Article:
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Situated in the Illawarra region of New South Wales, and not far from Wollongong, Dharawal National Park is a 6,500-hectare national park that has been home to the Dharawal (Tharwal) people for more than 15,000 years.
Dharawal National Park is within the Tharawal and the Illawarra Aboriginal Land Councils areas and is home to archaeological sites that showcase the amazing talents of the indigenous Australians who lived on the land. On a visit, you can see rock art of drawings, paintings, and stencils that have been made using black charcoal, white clay, or red, yellow, or orange ochre. Approximately 236 archaeological sites have been found inside the national park.
Dharawal has just been on the national parks register since 2012, so it’s one of the newest national parks in Australia. It’s also really close to Campbelltown, so that’s a good spot to start if you’re looking for accommodation close by.
Alongside the amazing historical sites at Dharawal, you’ll find bush walks, mountain bike trails, waterfalls, and rock pools.
Dharawal National Park Bush Walks
The walk to Maddens Falls is a fairly easy one, but as always we’d recommend sunscreen, a hat, and some decent walking shoes to make it easier on yourself. It’s definitely easy enough to take kids on the trek.
Ending at the Maddens Falls—which sees the Maddens Creek fall over rocks into the pools below—you’ll encounter a ton of native birds such as honeyeaters, red wattle birds, and golden whistlers. You might also hear tree frogs, brown froglets, and banjo frogs on your stroll.
Tree wise you’ll get a glimpse acacias, native river roses, and a ton of ferns at the base of Maddens Falls.
A note from National Parks NSW: “Minerva Pool is a sacred women’s place for the Aboriginal Dharawal People. The Tharawal Local Aboriginal Land Council asks that visitors respect the cultural importance of this site. Only women and children may enter the waters of Minerva Pool.”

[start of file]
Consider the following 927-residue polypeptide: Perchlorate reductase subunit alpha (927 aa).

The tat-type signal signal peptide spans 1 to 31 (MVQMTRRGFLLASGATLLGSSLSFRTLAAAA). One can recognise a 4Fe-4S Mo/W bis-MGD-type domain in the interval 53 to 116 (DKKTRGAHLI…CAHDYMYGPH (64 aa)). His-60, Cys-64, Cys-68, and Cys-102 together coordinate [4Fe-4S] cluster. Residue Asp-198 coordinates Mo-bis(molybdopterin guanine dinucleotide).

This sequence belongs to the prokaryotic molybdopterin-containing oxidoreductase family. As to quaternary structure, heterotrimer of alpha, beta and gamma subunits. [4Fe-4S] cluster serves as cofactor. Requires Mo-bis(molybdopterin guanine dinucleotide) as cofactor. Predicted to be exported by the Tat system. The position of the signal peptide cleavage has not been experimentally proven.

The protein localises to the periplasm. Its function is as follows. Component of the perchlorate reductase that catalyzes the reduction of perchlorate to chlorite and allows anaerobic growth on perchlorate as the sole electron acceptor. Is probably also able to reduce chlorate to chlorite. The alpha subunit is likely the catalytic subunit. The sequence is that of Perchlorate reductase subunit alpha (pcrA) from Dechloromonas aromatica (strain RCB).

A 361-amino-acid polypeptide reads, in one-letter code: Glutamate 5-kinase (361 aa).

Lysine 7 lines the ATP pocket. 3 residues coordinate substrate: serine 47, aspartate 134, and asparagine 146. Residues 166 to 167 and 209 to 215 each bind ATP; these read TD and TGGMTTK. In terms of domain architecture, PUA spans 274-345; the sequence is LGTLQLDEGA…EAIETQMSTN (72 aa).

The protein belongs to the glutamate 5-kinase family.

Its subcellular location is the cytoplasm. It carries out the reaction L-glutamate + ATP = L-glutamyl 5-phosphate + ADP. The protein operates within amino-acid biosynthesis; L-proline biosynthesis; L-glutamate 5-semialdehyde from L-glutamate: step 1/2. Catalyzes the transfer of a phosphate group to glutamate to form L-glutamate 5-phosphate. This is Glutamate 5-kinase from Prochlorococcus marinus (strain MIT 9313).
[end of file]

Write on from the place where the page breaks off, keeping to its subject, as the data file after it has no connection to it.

The walk to Minerva Pool in Dharawal National Park is just a 2.5km round trip but features some spectacular views along the way. Look out for Sydney golden wattle, and mountain devil shrub which was used by the Dharawal people for food and bush medicine.
Jingga Walking Trail
‘Jingga’ means ‘nice and sweet’ in the Dharawal language in relation to water. The Jingga walking trail is a steep trail that is just under 2.5km long. At the end of the trail, you’ll find a freshwater swimming hole that is part of O’Hare’s Creek.
Along the walk you’ll catch beautiful eucalyptus bushland that is surrounded by sandstone formations. As with the rest of Dharawal National Park, expect to see plenty of birds and you’re also likely to catch a glimpse of the endangered long-nosed potoroo.
O’Hare’s Creek Lookout
The best views in Dharawal National Park are definitely seen from the O’Hare’s Creek Lookout. Getting to the lookout is easy, just follow the O’Hare’s Creek lookout walking trail lined with scribbly gums and red bloodwoods.
On the animal front you’ll probably catch a glimpse of wallabies, the odd goanna, with plenty of nectar-loving birds around as well.
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Dharawal National Park Mountain Bike Trails
10B Cycling Trail
The 10B cycling trail in Dharawal is a 30km round trip that’ll take you around 3 hours to finish off.
The trail starts near the Appin Road entrance to the national park, and is a fairly easy trek to a great picnic spot. Given the incline it’s not recommended for smaller children, but older kids should be able to finish it no drama.
Pack a picnic for the end of the 15km ride, and expect to see native bird life including the yellow-tailed black cockatoo which are often in the area.
About Illawarra region:
Illawarra is a region in the Australian state of New South Wales. It is a coastal region situated immediately south of Sydney and north of the Shoalhaven or South Coast region. It encompasses the cities of Wollongong, Shellharbour and the town of Kiama.
The Illawarra region is characterised by three distinct districts: the north-central district, which is a contiguous urban sprawl centred on Lake Illawarra; the western district defined by the Illawarra escarpment, which leads up to the south-west fringe of Greater Metropolitan Sydney including the Macarthur and Southern Highlands regions; and the southern district, which is historically semi-rural (area undefined), yet now defined by increasing urbanisation.
- Campbelltown | 12.9KM | 16-minute drive
- Wollongong | 59KM | 53-minute drive
- Cronulla | 66KM | 1 hour, 10-minute drive
- Bowral | 75KM | 1 hour drive
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Image credit: via Wikipedia